Lymphomatoid papulosis in children and adolescents: A clinical and histopathologic retrospective cohort

Corey Georgesen, Cynthia Magro

Research output: Contribution to journalArticlepeer-review

4 Scopus citations

Abstract

Background, aims and objectives: Lymphomatoid papulosis (LyP) is a CD30+ lymphoproliferative disorder that is rare and not well described within the pediatric subpopulation. We sought to review the literature and characterize clinical and pathologic features among pediatric and adolescent patients diagnosed with LyP at a tertiary care center. Materials and methods: A retrospective cohort of 27 pediatric and adolescent patients (defined as <20 years old) diagnosed with LyP at the Weill Cornell Medicine Dermatopathology division from 2006 to 2016 was identified. Subsequently, we reviewed the histopathologic characteristics and collected clinical follow-up data from patients and their providers. The parameters assessed included the pathological LyP subtype including the immunohistochemical staining pattern, the development of secondary lymphoma, disease duration and rate of remission. Results: While type A was the most prevalent subtype, B and C subtypes were also frequently observed. CD8 predominance was a common finding, especially among type B LyP patients and those with eccrinotropic granulomatous features. None of the patients with clinical follow-up have developed secondary lymphoma, and some patients experienced remission of their disease. Conclusion: While type A appears to be the dominant variant described in children, types B, C, and even the newly described variants E and F may occur more often than previously reported. Pediatric LyP may be more indolent than the adult variant, but close clinical follow-up is still warranted.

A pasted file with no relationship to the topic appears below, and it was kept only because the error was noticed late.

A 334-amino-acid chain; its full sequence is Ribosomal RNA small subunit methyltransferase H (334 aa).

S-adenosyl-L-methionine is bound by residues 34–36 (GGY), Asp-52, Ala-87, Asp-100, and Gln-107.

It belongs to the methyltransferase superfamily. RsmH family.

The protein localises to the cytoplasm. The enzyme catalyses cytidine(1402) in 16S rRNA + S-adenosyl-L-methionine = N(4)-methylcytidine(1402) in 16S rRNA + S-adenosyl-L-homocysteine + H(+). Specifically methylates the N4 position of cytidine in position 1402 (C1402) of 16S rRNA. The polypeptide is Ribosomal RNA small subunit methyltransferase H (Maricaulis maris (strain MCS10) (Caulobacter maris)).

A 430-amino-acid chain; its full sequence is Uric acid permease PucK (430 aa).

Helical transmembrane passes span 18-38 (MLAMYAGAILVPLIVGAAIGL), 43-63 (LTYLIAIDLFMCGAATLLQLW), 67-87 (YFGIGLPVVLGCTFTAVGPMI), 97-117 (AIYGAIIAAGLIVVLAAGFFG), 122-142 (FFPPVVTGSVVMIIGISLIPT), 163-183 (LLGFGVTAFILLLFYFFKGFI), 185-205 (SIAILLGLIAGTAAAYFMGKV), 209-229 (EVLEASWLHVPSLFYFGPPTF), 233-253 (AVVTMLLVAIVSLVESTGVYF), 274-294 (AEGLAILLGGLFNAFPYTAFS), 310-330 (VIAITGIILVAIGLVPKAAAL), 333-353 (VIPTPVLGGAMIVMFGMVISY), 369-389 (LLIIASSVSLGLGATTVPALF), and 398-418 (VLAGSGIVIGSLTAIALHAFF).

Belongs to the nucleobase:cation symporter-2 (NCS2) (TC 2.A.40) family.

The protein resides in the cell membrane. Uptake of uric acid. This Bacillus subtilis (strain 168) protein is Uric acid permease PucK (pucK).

Original languageEnglish (US)
Article number151486
JournalAnnals of Diagnostic Pathology
Volume46
DOIs
StatePublished - Jun 2020
Externally publishedYes

Keywords

  • CD30
  • Lymphomatoid papulosis
  • Lymphoproliferative disorder
  • LyP

ASJC Scopus subject areas

  • Pathology and Forensic Medicine

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